Early morning clouds scuttled across the sky at speed, suggesting I was going to have a strong tailwind. And by the time I’d kitted up there were unexpected glimpses of blue sky. Tim and I rode into Lussac-les-Églises to meet his friend Robbie and the locals escorted me off their patch. The sky was a mix of bright sunshine and fast-moving banks of clouds, with smudges of rain visible on the horizon. It started to drizzle as we crossed a bridge into the town of Saint-Savin where we stopped for coffee. Afterwards Tim and Robbie turned back into the wind and I continued northwest with the wind on my back. It also rained for two hours all the way to Châtellerault but the sky broke into sunny patches as I dropped into town, pulling into a bakery for lunch. A television showed another weather forecast, black-and-white clouds covering the part of France I was in but no rain drops thankfully. I enjoyed an afternoon of long roads, big views and a lot of sky. I joined the dead straight road towards the Loire. It goes on for an eternity. And then took the woodland shortcut to Saumur, with the smell of damp pine forest a great air-freshener. Woodland gave way to vineyards and then a sharp drop to the edge of the Loire. I finished the day on the banks of the river, which always feels like a dividing line between landscapes.
Friday (Saumur to Rennes, 185km)
After hammering the breakfast buffet (and snaffling a few things for the musette of snacks) I dried my tights and baselayer with the hairdryer in the bathroom. Following the southern edge of the Loire I headed west, travelling through a more affluent-looking area than the previous few days, lots of big houses pretending to be châteaus as well as actual châteaus, rather than farms and cottages. Crossing to the other side of the river the roads were damp and the smell of wet grass hung in the air. I was following the bad weather rather than being chased for a change. From the Loire Valley I transferred to another river, the Maine, at Angers, where the roads got busier around and through the sprawling city. Beyond Angers I traced yet another river, the Mayenne, before moving away from the flood plains onto rolling farmland. With 40km to go I hit a long, undulating main road to Rennes. Engaging endurance race mode for this final part of the day, I got my head down, bashed it out, found a hotel, bought too much food from a nearby supermarket, ate it all and fell asleep.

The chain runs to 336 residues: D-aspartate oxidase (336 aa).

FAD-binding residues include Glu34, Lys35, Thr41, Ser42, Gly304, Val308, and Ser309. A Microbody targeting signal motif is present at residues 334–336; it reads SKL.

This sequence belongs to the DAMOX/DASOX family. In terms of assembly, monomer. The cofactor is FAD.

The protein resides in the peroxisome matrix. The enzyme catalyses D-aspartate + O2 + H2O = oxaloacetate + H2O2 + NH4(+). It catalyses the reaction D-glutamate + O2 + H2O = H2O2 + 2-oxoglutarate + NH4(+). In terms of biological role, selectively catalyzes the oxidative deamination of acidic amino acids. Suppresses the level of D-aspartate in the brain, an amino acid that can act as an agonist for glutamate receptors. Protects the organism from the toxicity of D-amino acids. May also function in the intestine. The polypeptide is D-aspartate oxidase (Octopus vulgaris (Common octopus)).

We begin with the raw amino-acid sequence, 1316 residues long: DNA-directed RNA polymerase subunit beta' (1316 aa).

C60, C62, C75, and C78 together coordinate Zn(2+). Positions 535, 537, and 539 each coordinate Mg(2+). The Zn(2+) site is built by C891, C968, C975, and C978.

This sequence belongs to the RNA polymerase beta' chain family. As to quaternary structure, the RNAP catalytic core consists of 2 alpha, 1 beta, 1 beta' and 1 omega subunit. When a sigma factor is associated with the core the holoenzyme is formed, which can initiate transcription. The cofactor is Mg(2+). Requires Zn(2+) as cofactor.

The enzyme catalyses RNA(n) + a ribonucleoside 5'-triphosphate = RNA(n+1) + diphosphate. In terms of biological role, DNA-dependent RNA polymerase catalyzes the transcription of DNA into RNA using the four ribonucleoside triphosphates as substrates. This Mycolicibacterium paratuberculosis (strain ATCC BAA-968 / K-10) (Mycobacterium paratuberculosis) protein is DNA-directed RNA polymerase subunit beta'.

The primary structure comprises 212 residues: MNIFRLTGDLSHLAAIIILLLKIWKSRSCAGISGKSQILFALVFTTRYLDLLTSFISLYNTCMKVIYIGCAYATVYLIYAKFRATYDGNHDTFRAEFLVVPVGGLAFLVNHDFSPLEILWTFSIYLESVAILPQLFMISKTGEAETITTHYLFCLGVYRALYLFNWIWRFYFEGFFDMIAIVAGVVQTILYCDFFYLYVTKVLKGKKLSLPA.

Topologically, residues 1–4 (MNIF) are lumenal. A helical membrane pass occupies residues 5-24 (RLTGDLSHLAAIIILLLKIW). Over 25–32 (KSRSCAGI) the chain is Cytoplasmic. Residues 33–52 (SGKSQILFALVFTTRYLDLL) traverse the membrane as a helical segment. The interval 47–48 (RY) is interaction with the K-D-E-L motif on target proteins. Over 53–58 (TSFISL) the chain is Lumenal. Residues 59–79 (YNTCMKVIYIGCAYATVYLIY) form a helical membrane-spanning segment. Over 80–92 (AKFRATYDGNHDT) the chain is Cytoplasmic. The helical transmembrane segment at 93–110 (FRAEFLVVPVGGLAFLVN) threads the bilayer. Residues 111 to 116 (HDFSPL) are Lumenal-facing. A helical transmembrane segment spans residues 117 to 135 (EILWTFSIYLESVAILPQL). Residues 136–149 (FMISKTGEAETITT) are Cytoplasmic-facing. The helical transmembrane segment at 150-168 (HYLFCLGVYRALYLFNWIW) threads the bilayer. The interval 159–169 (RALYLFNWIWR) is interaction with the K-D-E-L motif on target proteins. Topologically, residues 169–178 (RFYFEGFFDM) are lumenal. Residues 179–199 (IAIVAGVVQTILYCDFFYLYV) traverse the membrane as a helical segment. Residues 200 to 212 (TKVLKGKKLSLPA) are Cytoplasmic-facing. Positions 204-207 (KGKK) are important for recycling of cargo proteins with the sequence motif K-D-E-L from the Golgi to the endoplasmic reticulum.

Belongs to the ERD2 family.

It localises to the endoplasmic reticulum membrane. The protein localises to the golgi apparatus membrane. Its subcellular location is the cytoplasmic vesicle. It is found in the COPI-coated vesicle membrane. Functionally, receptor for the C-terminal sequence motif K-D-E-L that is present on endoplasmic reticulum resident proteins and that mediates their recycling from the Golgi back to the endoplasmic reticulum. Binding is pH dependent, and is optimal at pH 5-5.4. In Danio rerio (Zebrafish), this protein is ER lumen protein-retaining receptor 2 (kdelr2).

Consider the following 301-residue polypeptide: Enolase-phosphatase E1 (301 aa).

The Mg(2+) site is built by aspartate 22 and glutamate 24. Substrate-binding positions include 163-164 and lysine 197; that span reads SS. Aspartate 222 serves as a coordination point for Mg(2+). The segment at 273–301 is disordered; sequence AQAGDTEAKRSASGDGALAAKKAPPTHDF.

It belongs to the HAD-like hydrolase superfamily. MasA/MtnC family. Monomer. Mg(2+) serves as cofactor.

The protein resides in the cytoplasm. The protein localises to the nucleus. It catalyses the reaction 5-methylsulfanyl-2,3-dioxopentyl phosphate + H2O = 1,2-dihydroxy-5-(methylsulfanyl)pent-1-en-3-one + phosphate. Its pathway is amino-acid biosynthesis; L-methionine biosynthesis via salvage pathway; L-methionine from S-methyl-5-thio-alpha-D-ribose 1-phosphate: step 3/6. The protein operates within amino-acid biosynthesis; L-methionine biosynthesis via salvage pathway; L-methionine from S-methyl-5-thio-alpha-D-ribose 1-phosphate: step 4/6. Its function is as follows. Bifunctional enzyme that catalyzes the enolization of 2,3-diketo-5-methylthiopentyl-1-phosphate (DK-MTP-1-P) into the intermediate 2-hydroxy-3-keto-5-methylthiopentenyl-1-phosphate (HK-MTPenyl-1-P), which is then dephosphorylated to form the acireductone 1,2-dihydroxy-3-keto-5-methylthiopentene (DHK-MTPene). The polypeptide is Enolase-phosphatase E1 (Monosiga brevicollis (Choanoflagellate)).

Saturday (Rennes to Saint-Malo, 80km)
Having banked a couple of big days I left myself a much easier finale, so had a bit of a lie-in and didn’t go down to breakfast until daylight for a nice change! In no rush, I zigzagged around the cobbled streets on my way out of Rennes. And despite the later start, the mid-morning daily routine of a coffee in a village PMU bar and a pastry in a bus stop was maintained. Things got scruffier as I neared the coast, riding on forgotten roads now that everything bombs along the dual carriageway. I passed the Saint-Malo town sign but the kilometre marker below it read ‘4’ and the suburbs dragged on. I wiggled through industrial estates, past shopping centres and around what felt like a billion roundabouts, catching every red light on the way. Eventually I ran out of land and was gazing out across the English Channel.
Gavin Peacock is a member of our growing dhb community. Main image courtesy of Augustus Farmer